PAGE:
Cornerbacks are, by necessity, supremely confident players. They have to be.
Like a pitcher in baseball who has to be able to forget a mistake that gets deposited over the wall in center field and get the next batter out, a cornerback has to believe he can shut down the receiver in front of him at all times. If his man beats him to catch a pass, the cornerback has to know he’s going to make the play the next time the ball comes his way.
SMU cornerback J.R. Richardson fits that mold. When the sophomore-to-be emerged from the locker room after one of the Mustangs’ spring workouts, he and fellow cornerback Kenneth Acker exchanged some friendly jawing. Acker informed his younger teammate that if he (Acker) played wide receiver, he would catch plenty of passes on Richardson. On the contrary, Richardson countered, Acker would get shut out without a single reception.
|J.R. Richardson was a special teams standout as a true freshman, averaging 21.3 yards on 26 kickoff returns (photo by Travis Johnston).
The truth in such a scenario likely will never be known, as the SMU coaches are pleased enough with Acker’s performance in the secondary that the chance of him moving to offense has to be miniscule. But the verbal exchange between the two underscores the confidence of Richardson, despite the fact that he had to swallow a healthy dose of reality in his first year on the Hilltop. As a senior in high school, Richardson fully expected to walk on to the field at SMU and stake his claim to a significant role in the Ponies’ secondary.
“My mindset had to change a little,” Richardson said. “I came in with the intention of playing my freshman year, playing right away. But we had Acker and Richard (Crawford). They were the starters, and they should have been.”
Richardson stood out on special teams, averaging 21.3 yards on 26 kickoff returns, but he understandably didn’t like being a backup, so he talked with veterans like Crawford, Acker and Chris Castro, getting their opinions on what he did well, and in what areas he needed to improve.
He still talks to his teammates — or maybe it’s at
his teammates — but his confidence in his own ability. Receivers who line up across from him enter what he refers to as “Richardson Island.” He admits the name is “a little too generic,” but the meaning is clear: receivers are outsiders who have no right to the ball when it’s thrown in that direction.
“That’s the way I draw the line,” Richardson said. “I talk smack, but on the field, I talk smack with my play. I’m not that chirpy on the field.”
That a freshman backup has a high opinion of his ability is not uncommon in any sport. But in Richardson’s case, it doesn’t appear to be a case of a youngster with an over-inflated opinion of his own skills. SMU coaches and teammates have said Richardson has the potential to be “special” — perhaps even better than the two SMU alumni now playing in the NFL: Bryan McCann and Sterling Moore. They’re quick to point out that he’s not there yet, but the talent is unquestionable.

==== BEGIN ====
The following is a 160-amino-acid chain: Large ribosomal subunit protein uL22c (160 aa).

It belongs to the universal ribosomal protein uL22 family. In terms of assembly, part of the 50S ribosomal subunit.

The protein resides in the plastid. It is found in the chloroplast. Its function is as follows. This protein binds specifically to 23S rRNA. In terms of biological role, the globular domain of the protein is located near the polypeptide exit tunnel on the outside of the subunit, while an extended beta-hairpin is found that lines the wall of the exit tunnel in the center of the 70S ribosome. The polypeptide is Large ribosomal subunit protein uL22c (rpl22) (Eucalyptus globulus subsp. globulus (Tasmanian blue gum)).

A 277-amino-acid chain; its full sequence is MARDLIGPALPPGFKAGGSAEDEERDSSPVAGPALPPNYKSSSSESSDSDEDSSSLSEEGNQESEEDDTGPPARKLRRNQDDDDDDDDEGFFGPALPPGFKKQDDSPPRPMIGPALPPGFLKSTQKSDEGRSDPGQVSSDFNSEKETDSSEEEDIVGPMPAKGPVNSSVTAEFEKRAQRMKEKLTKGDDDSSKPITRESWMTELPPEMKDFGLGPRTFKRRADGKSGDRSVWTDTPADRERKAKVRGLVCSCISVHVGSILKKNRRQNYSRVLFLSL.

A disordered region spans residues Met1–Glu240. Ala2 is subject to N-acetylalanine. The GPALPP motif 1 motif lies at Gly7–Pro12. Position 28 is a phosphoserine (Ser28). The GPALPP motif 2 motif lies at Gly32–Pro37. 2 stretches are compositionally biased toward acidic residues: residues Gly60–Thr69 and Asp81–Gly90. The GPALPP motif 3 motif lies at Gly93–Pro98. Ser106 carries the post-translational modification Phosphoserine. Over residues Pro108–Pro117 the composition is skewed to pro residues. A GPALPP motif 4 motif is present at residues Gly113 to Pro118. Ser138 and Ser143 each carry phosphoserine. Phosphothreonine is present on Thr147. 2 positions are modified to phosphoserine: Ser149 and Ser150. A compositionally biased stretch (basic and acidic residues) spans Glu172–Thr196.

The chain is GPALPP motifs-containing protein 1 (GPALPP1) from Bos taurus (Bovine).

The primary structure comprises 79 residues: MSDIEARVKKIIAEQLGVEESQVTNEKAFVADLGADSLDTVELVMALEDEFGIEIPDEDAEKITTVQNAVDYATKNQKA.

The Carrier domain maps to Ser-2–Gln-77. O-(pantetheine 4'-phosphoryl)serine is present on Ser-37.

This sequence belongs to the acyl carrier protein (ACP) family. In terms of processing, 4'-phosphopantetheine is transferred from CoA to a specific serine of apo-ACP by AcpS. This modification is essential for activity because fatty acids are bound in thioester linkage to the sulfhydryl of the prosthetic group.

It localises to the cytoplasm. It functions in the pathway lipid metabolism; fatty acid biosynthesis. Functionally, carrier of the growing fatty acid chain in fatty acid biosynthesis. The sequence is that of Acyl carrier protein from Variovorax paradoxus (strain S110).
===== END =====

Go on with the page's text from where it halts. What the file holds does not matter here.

Some of it was evident in his work on special teams. The 5-foot-9-inch Richardson, who said he is now up to 184 pounds, is among the fastest pure sprinters on the SMU team, with the ability to run with just about any receiver. He has very good balance, vision and body control, and can adjust to the ball when it’s in the air, and he is far more physical than many assume when engaging with receivers at the line of scrimmage.
“My outside jamming ability is pretty aggressive,” Richardson said. “I’ve been like that since I was little.”
Richardson makes no secret of the fact that he didn’t like waiting his turn, but said he learned while watching his older teammates, and thinks he will be better in the long run for it.
“Acker got his shot last year, and now, hopefully, I’ll get my shot,” Richardson said. “We don’t really play the same game — I’m more of a bump-and-run guy. If we end up starting next year, that gives the (opposing) quarterback two different kinds of players to think about.”
For the time being, Richardson relies more on his speed than anything else in coverage, but is intent on becoming more physical as he matures, both physically and as a player.
“I have been working on throwing my body into (a receiver) and using my technique to be in better position and make better tackles,” Richardson said. “I didn’t use that technique enough in high school, but at this level, you have to. One thing I know is how to get in the right position. If you’re going to make the tackle, you have to be in the right position.”
Making plays with such aggression requires the aforementioned level of confidence Richardson and other cornerbacks need, a characteristic he sees in ample supply in the NFL player he admires most: Denver cornerback Champ Bailey.
“He’s big (Bailey is listed at 6 feet and 192 pounds), but he’s my idol,” Richardson said. “I just like the way he plays. He has almost Deion (Sanders)-like ‘swag.’ He can ball, he knows it, and when you watch him, you know it, too.”
How good Richardson becomes remains to be seen, as his career on the SMU defense really is getting started now. But he spent the spring workouts working across from Acker with the first-team defense, and if his performance in April is any indication, the tools are there for him to make a significant positive impact on the SMU defense.